Perrier-Jouet Belle Epoque 1998
Perrier-Jouet launched its famous "flower bottle" in 1969, with an arabesque design of anemones. Since then, it has been one of the world's most celebrated Champagnes - light bodied and distinctive. Aromas of fresh pineapple and white florals warm into complex scents of pear. The bead is intense and effervescent.
Critical AcclaimAll Vintages
Perrier-Jouët was founded in 1811 in Epernay by Pierre-Nicolas-Marie Perrier and his wife, Adele Jouët. One of the most prestigious houses in Champagne, the firm was shipping wine to Great Britain by 1813 and to the United States by 1837. Perrier-Jouët owns 266 acres of vineyards in Champagne, with an average rating of 95%, and is known worldwide for its consistency of style.
By the end of the 19th Century, its Brut cuvées earned the reputation of nobility and prestige that continues today. Perrier Jouët's glamorous "Cuvée Belle Epoque", known in the United States as Fleur de Champagne, was launched in 1969 and has become the most important cuvée de prestige to appear after World War II. The bottle is adorned with enamel-painted anenomes originally created by Emile Gallé in 1900, but the wine is as famous for its taste as it is for its beautiful packaging.
Associated with luxury, celebration, and romance, the region, Champagne, is home to the world’s most prized sparkling wine. In order to bear the label, ‘Champagne’, a sparkling wine must originate from this northeastern region of France—called Champagne—and adhere to strict quality standards. Made up of the three towns Reims, Épernay, and Aÿ, it was here that the traditional method of sparkling wine production was both invented and perfected, birthing a winemaking technique as well as a flavor profile that is now emulated worldwide.
Well-drained, limestone and chalky soil defines much of the region, which lend a mineral component to its wines. Champagne’s cold, continental climate promotes ample acidity in its grapes but weather differences from year to year can create significant variation between vintages. While vintage Champagnes are produced in exceptional years, non-vintage cuvées are produced annually from a blend of several years in order to produce Champagnes that maintain a consistent house style.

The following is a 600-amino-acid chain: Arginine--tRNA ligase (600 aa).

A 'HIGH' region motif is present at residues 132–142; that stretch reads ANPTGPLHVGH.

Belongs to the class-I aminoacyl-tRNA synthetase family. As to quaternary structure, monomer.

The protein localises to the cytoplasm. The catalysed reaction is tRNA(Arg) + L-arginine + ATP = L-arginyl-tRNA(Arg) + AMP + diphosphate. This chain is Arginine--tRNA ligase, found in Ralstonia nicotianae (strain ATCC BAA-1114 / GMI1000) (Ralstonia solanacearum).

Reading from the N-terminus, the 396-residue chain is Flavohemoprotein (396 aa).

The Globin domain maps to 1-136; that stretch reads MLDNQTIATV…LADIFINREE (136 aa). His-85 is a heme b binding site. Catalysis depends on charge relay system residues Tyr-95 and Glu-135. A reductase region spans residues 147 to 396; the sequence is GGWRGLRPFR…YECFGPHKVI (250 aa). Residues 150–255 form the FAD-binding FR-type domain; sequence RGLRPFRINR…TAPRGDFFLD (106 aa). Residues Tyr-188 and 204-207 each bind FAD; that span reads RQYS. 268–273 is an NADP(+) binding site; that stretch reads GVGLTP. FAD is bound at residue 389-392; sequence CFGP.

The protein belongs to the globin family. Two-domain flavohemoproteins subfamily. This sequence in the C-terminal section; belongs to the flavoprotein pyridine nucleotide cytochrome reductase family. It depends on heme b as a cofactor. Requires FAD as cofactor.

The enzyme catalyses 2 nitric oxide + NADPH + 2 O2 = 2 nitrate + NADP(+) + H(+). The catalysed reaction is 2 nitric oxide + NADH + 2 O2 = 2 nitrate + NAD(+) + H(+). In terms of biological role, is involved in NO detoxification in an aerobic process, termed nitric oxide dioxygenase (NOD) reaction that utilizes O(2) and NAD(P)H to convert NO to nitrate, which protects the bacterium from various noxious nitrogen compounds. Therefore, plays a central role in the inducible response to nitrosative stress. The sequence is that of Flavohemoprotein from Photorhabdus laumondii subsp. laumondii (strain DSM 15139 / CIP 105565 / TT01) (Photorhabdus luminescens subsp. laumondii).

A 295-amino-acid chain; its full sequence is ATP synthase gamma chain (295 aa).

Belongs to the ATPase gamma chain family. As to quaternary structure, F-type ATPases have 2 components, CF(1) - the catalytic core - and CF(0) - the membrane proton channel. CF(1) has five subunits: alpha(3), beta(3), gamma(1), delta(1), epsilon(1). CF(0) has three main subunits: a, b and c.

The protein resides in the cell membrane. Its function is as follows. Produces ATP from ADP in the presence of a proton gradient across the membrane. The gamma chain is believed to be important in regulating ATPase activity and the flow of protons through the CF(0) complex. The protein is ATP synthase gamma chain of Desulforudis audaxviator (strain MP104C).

With nearly negligible exceptions, . These can be blended together or bottled as individual varietal Champagnes, depending on the final style of wine desired. Chardonnay, the only white variety, contributes freshness, elegance, lively acidity and notes of citrus, orchard fruit and white flowers. Pinot Noir and its relative Pinot Meunier, provide the backbone to many blends, adding structure, body and supple red fruit flavors. Wines with a large proportion of Pinot Meunier will be ready to drink earlier, while Pinot Noir contributes to longevity. Whether it is white or rosé, most Champagne is made from a blend of red and white grapes—and uniquely, rosé is often produce by blending together red and white wine. A Champagne made exclusively from Chardonnay will be labeled as ‘blanc de blancs,’ while ones comprised of only red grapes are called ‘blanc de noirs.’
Representing the topmost expression of a Champagne house, a vintage Champagne is one made from the produce of a single, superior harvest year. Vintage Champagnes account for a mere 5% of total Champagne production and are produced about three times in a decade. Champagne is typically made as a blend of multiple years in order to preserve the house style; these will have non-vintage, or simply, NV on the label. The term, "vintage," as it applies to all wine, simply means a single harvest year.